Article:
Albert arrived in his boat with a big smile, looking just like his brother Ringo in Maupiti. We transferred his boxes and fuel and gave him some fruit as well. He asked when we were leaving, and said he'd be by the next day at 11am.
Talking with Heather, I told her I wasn't quite sure what to expect from the dinner arrangement, but we got us and the kids ready, and jumped in to the dinghy and headed for the beach, joining Shine as they came in their dinghy. Anna had made some appetizers and brought some chicken to BBQ. The sun was setting, and we were warmly greeted by Tino and Herre (his wife), Taria (who was the designated translator) and Electricia, Ferdinand and the two kids - whose Tahitian names I wont try to write. They had pulled two long tables out and put two benches next to them and had spread out all of their plates and silverware, which left us about 4 place settings short (we had brought our own). The fish were already on a 55 gallon drum BBQ, and as the sun set, they pulled out two car batteries and plugged in wires that ran up the trees and connected a few plan led bulbs. We learned that they only have one solar panel to charge the batteries, and Taria and Electricia (the "new family" don't have a solar panel. We made introductions, brought out our food and gifts of beer and cigarettes and sat down all smiling apprehensively. The chicken Anna had brought was welcomed happily, and we learned that they never get to eat chicken, as they keep very few and generally eat only fish!
Most of their family was in Maupiti, and most had grown up there before coming to Maupihaa. Tino said he came here as there was no work in Maupiti and here he could farm copra- which is dried coconut used in the cosmetics industry, and sold to the market at $1.40 US/kg. We took photos and film, talked baout our voyage and enjoyed a wonderful genuine evening. As we warmed up to each other, they asked us what our "activities" were for tomorrow and how long we were staying. We originally planned for one or two nights max, but after they laid out a schedule of egg collecting and lobster (for the men) and coconut crab hunting (for the women) all leading up to another feast on Saturday we were in!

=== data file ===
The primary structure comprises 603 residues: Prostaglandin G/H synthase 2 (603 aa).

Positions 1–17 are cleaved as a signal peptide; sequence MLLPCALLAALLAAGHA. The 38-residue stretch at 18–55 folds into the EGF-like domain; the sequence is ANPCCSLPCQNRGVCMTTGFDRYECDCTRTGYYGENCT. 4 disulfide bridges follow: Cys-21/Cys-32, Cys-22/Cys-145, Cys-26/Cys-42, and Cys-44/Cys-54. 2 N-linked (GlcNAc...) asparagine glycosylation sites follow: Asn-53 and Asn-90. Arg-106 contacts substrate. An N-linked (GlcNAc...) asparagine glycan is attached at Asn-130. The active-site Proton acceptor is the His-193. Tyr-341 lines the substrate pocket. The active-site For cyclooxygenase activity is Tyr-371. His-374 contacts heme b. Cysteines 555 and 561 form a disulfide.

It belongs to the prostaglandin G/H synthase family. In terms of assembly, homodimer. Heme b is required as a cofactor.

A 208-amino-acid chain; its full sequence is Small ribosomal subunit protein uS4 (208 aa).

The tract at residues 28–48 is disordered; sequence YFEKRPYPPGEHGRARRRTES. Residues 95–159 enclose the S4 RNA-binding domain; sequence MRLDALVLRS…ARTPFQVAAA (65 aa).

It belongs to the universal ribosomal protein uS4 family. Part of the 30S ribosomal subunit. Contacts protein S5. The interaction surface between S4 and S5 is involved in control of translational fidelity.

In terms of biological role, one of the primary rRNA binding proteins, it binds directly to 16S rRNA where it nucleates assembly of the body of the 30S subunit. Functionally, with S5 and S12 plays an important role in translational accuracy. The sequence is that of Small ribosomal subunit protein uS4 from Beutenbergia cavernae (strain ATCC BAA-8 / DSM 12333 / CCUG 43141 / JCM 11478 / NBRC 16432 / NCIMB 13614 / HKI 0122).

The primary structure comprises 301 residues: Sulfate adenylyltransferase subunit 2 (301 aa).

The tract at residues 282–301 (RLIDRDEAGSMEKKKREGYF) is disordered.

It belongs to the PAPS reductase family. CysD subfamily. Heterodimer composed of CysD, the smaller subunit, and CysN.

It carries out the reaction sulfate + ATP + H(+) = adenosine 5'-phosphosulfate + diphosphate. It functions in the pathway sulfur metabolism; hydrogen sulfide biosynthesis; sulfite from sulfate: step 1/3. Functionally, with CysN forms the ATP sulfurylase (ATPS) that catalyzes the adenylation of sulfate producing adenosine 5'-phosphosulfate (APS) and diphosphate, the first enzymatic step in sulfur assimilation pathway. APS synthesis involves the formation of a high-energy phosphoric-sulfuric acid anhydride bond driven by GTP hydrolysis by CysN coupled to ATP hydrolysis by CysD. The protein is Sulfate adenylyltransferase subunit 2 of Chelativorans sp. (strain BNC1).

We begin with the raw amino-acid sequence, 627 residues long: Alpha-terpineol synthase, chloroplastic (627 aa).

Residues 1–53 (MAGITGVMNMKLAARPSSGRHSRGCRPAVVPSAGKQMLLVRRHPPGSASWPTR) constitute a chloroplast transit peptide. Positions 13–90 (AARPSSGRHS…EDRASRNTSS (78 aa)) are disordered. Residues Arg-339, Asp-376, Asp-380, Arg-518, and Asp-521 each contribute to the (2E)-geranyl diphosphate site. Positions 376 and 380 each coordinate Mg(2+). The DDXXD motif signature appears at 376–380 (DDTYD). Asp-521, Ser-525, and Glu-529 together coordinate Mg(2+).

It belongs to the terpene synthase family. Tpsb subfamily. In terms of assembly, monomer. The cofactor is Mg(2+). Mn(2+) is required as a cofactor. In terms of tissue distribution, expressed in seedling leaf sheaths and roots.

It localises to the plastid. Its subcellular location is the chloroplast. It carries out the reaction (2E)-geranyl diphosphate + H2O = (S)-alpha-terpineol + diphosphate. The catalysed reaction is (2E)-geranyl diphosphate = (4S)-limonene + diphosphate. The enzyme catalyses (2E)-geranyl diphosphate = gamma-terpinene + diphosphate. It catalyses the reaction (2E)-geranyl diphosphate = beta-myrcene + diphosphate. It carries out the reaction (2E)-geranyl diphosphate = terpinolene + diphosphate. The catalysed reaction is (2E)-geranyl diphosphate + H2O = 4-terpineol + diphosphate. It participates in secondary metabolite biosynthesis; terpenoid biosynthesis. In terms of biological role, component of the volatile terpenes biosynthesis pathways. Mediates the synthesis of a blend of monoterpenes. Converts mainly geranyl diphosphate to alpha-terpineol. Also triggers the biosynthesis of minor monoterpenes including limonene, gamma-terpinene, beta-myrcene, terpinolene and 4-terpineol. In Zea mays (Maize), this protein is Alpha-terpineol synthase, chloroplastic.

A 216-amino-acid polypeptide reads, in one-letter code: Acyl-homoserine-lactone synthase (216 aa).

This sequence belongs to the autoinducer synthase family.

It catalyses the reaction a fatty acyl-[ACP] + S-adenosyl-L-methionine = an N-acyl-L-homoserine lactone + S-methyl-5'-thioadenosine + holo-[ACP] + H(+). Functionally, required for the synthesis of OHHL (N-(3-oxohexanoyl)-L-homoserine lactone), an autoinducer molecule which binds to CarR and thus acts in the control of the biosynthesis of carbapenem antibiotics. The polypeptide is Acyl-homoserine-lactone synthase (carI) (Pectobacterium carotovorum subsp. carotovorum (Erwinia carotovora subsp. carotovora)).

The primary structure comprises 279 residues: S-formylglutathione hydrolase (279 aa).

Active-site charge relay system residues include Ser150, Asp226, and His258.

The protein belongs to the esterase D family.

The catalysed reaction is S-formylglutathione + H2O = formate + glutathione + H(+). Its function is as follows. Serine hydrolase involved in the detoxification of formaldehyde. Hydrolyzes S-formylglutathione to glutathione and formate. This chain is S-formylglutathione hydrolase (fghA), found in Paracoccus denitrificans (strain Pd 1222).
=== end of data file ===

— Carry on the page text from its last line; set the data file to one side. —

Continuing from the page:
We finally also realized that the adults were happy to drink the beer, but wouldn't eat until we left, as it was their custom to wait! Figuring this out, we excused ourselves and collected our things, promising to come back for our pots and bags tomorrow. Everyone's faces had warm smiles on them, as we bid them "Bon Nuit", and slid our dinghies back in to the water.
The next morning, we got a copra making process demonstration from Taria, and a tour of his new family homestead 1.5 km away, before I headed back to the boat, just in time to see Alberto arrive in his boat with a blue bucket. He motioned that is was for us, and inside were 11 live lobsters! I indicated it was too much, and then thanked him profusely as he insisted on taking the catch he had just made early than morning for us. He smiled broadly and thanked us for bringing his goods to him, and headed back down the lagoon.
The generosity of these folk, who in some ways have so little, is overwhelming, and we have tried to act in kind, finding things on both boats that they can use, flip flops and a new spear sling from our boat, and fins and mask sets from Shine.
We hope to also supply a few more things over the next few days as we continue this great experience. Tomorrow we are off to egg collecting and hunting for the feast!